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Duolingo lays off workers as it relies on AI for lesson creation

Duolingo logo and application on a phone

Duolingo is terminating contract writers and translators and replacing them with artificial intelligence tools.

Last year, the language-learning app carried out multiple layoffs, firing contractors responsible for creating lessons and devising translations. 

The move to dismiss human workers in favor of AI is among the most notable instances of companies prioritizing automation over human roles.

The exact number of jobs affected remains undisclosed.

However, Duolingo confirmed a reduction of approximately 10 percent of its contractors at the end of 2023.

The language-learning platform employs over 700 full-time employees.

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The decision to use AI instead of human contributors aligns with a broader trend since the release of OpenAI's ChatGPT, prompting various industries to explore AI chatbots. 

Businesses, particularly in marketing and online publishing, have increasingly adopted these bots to replace human writers, often impacting lower-paid entry-level positions.

Critics of AI point out its error-prone nature, necessitating human editors for corrections. 

Nevertheless, the potential for cost savings has motivated numerous companies to leverage AI for writing, translation, and graphic design tasks.

The move has stirred employee discontent, especially as the company initially assured workers that AI would not replace them. 

Workers expressed frustration, pointing to a contradiction between Duolingo's ethical image and the decision to cut pay and job security.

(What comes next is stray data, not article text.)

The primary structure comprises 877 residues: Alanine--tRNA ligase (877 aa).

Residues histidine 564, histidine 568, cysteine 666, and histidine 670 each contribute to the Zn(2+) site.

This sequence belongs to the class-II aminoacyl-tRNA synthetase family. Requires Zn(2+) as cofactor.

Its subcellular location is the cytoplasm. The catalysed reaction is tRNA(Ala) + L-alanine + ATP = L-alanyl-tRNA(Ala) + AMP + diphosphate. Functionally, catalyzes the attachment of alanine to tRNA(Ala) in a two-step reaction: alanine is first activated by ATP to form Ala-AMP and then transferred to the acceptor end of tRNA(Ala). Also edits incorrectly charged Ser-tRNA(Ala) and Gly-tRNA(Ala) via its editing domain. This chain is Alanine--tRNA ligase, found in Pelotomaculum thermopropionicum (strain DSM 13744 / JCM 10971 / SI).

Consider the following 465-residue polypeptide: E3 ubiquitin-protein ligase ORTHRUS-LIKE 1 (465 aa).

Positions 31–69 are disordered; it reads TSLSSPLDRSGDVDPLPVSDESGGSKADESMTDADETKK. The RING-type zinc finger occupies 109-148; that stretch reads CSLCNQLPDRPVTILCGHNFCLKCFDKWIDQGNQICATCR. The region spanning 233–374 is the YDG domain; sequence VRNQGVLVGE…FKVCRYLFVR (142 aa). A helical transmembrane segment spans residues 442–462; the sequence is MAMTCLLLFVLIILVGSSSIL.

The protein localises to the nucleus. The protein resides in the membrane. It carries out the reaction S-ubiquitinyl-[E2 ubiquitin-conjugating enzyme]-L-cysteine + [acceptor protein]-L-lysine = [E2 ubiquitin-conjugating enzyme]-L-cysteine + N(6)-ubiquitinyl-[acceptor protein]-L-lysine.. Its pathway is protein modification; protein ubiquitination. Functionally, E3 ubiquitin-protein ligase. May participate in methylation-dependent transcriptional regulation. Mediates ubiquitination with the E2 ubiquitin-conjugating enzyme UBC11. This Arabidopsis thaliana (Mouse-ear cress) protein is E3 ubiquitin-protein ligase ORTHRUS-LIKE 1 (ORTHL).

Duolingo spokesperson Sam Dalsimer defended the company's move, saying AI is a tool to enhance productivity and efficiency while affirming a commitment to human expertise. 

Dalsimer said Duolingo attempted to find alternate roles for each contractor affected by the layoffs.

However, former employees dispute this claim, saying they were not offered alternative positions before being let go.

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The use of AI has raised concerns about the declining quality of lessons, as evidenced by errors spotted by former workers post-dismissal.

Duolingo, with over 100 courses in 40 languages, has grown substantially.

The platform had 83.1 million monthly users by September 2023 and predicted revenue of up to $528 million for 2023. 

Duolingo started the AI integration in 2023, initially concealed from contractors. 

As the company gradually revealed its AI testing, contractors sensed a potential threat to their roles. 

The layoffs occurred in waves, initially affecting less popular language programs and expanding to more popular ones in December.

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